The National Education Policy 2020 has rightly highlighted the importance of Early Childhood Care and Education (ECCE), which is vital for the early cognitive, social and emotional development of the young child. However, the National Family Health Survey-5 (NFHS-5) finds only 13.6% of children enrolled in pre-primary schools. Therefore, the nearly 1.4 million Anganwadis of Integrated Child Development Services (ICDS) across India must provide ECCE to millions of young children in low-income households.
Certainly, with its predominant focus on health and nutrition, ECCE has so far been the weak link in the anganwadi system. Multiple administrative tasks left Anganwadi workers with little time for ECCE.
The existing system best serves the 3-6 age group, ignoring infants and toddlers. Nevertheless, a child’s early learning begins at birth, first through stimulation, play, interaction, non-verbal and verbal communication, and gradually through observation and cues from the immediate environment and increasingly structured activities. Unfortunately, due to a lack of parental awareness compounded by the daily stress of poverty, disadvantaged households are unable to provide an early learning environment.
Many low-income families have started sending their children to low-cost kindergartens. However, these mostly have a developmentally inappropriate pedagogical approach.
Some educators have suggested that due to the high workload of Anganwadi workers, ECCE in Anganwadis will remain a non-starter – and therefore all public primary schools should open preschool sections, with Anganwadis limited to the 0-3 age group. This proposal presents multiple logistical challenges and is financially unsustainable. It would take a massive outlay to build over a million classrooms with a million teachers and kindergarten assistants – even a conservative estimate would put the additional annual outlay at over Rs 30,000 crore. Moreover, with child stunting levels of 35% in India, wouldn’t children enrolled in preschools need additional nutritional and health monitoring? If so, wouldn’t the childcare worker also be overloaded? More importantly, experience suggests that existing public preschools are mostly a downward extension of primary school and do not provide age-appropriate ECCE.
A meaningful ECCE program in anganwadis is not only a smarter and more cost-effective strategy, but it can also be implemented through seven concerted actions.
First, to design and implement a meaningful activity-based ECCE framework that recognizes the realities on the ground with autonomy to reflect the local context and setting.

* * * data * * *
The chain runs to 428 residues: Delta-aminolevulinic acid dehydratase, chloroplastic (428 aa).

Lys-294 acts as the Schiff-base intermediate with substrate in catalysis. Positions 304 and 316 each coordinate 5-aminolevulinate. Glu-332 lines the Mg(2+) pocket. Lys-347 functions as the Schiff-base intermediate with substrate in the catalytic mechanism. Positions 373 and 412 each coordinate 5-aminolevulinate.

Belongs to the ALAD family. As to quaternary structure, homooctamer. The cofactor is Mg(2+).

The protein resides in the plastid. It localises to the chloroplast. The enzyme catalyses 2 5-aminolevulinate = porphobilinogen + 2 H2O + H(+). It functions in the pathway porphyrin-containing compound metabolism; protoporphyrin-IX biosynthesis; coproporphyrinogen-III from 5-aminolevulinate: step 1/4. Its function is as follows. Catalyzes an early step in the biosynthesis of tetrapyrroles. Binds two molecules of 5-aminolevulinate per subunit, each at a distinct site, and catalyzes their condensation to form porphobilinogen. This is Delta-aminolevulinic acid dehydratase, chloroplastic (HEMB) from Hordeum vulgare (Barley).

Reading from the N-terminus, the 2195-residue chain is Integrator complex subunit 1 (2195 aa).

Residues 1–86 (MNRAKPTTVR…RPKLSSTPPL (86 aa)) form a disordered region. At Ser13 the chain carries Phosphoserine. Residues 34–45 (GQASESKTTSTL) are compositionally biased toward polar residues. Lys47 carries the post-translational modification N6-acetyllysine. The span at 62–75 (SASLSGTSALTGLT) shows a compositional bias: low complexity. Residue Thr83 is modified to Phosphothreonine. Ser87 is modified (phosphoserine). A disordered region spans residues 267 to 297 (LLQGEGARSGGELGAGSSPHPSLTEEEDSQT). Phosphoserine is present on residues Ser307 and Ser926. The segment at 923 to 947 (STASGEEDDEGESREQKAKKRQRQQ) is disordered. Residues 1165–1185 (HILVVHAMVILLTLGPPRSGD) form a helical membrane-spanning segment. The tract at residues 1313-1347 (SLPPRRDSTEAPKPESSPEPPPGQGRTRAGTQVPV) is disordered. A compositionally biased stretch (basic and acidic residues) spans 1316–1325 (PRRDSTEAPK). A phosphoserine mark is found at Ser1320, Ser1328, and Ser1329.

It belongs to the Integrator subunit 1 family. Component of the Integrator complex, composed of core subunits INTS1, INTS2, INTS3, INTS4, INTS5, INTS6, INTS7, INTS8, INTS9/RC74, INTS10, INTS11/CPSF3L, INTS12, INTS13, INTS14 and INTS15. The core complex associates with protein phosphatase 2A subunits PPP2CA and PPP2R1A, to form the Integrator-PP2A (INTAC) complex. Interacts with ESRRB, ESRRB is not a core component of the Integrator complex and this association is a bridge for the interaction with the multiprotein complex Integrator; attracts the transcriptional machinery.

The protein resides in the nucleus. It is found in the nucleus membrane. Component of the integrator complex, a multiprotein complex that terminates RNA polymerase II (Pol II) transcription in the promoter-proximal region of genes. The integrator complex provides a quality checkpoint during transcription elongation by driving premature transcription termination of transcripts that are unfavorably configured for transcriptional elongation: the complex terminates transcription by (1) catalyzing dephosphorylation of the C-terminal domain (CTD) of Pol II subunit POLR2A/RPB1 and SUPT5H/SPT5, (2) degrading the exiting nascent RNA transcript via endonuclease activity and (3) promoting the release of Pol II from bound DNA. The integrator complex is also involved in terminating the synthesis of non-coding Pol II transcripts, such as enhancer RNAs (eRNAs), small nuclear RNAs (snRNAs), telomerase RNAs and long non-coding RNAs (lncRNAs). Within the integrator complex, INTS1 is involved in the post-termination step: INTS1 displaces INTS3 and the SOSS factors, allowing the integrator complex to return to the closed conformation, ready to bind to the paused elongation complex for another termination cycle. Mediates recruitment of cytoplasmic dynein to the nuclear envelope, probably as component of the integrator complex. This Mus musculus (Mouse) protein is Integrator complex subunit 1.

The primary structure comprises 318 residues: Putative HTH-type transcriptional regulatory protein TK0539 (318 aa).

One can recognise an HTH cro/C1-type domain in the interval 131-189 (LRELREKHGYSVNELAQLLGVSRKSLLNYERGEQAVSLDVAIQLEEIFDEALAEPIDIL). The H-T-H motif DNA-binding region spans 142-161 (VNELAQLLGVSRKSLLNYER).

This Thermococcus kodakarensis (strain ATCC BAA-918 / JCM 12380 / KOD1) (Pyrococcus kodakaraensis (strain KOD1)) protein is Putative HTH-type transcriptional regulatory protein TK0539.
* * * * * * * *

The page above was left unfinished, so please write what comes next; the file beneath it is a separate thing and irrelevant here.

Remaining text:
Second, the routine duties of anganwadi workers can be reduced and non-ICDS duties, such as surveys, eliminated altogether. Many anganwadi assistants have studied until matriculation. With training and additional incentive, assistants can be redesignated as nurses and take on routine work.
Third, anganwadi hours can be extended by at least three hours by giving staff an increase in their current pay, with the extra time spent on ECCE. Karnataka has already taken the lead; its anganwadis operate from 9:30 a.m. to 4 p.m. This will have the added benefit of serving as a partial day care centre, enabling poor mothers to earn a living.
Fourth, ICDS needs a shift in political mindset, both at central and state levels, in prioritizing and monitoring ECCE. This will further require that all ICDS staff be fully trained in ECCE, including assessment through group activities and observation of children.
Fifth, Anganwadi workers need to be reoriented to engage closely with parents, as they play a crucial role in the cognitive development of young children. Responsive parenting requires both parents to play an active role in ECCE activities at home; therefore, Anganwadi workers should also be encouraged to consciously engage with fathers. Appropriate messages and inexpensive and affordable teaching materials can be designed and made accessible to parents.
Sixth, ICDS should regularly provide age-appropriate activity-based play materials in adequate quantities, and Anganwadi workers should be encouraged to use them liberally.
Finally, states should invest in research and training to support early childhood education and ensure that ECCE is not a downward extension of formal education.
Kaul is a former IAS officer and former Secretary, School Education, Karnataka. Mahadevan-Dasgupta is IAS Officer and former Principal Secretary, Women and Child Development, Karnataka